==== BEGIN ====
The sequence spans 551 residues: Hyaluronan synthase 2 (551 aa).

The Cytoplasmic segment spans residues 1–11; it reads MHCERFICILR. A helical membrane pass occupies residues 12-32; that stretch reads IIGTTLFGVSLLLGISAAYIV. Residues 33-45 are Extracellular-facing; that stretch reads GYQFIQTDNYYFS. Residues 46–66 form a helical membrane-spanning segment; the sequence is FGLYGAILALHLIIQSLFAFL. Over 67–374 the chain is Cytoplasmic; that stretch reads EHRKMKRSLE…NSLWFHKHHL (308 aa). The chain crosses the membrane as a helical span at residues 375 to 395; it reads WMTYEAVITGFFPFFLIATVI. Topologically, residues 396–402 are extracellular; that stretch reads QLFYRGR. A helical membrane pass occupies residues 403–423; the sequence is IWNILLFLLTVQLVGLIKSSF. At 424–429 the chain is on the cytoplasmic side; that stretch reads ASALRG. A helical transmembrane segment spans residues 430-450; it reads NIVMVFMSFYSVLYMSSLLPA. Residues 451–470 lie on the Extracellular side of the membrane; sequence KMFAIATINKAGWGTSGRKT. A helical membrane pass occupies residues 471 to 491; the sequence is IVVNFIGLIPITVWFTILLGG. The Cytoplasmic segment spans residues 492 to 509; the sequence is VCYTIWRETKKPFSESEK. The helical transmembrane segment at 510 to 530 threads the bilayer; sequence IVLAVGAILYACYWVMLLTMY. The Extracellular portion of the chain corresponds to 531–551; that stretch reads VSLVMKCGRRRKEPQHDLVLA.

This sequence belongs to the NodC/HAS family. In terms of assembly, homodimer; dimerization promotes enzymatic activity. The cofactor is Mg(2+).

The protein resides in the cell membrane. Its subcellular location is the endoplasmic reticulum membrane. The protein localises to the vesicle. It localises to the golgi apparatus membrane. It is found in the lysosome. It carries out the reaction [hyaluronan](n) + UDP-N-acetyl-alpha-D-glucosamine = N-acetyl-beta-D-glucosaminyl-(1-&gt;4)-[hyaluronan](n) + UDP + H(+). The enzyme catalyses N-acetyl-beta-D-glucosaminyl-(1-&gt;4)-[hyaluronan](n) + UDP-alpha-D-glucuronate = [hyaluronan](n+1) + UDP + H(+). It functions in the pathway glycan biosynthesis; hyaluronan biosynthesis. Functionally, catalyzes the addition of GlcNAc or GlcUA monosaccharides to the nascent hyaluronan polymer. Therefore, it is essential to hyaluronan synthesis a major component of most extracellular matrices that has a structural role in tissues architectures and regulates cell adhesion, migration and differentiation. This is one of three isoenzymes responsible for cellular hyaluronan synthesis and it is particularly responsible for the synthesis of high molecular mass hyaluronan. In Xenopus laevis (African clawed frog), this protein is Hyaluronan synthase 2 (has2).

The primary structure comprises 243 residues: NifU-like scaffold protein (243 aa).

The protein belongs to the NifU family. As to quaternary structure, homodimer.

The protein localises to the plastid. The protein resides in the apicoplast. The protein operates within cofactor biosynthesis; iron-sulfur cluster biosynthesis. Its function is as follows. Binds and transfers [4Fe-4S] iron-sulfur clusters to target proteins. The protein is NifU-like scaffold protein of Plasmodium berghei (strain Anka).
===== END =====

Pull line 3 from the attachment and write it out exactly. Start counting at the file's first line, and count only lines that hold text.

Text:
This sequence belongs to the NodC/HAS family. In terms of assembly, homodimer; dimerization promotes enzymatic activity. The cofactor is Mg(2+).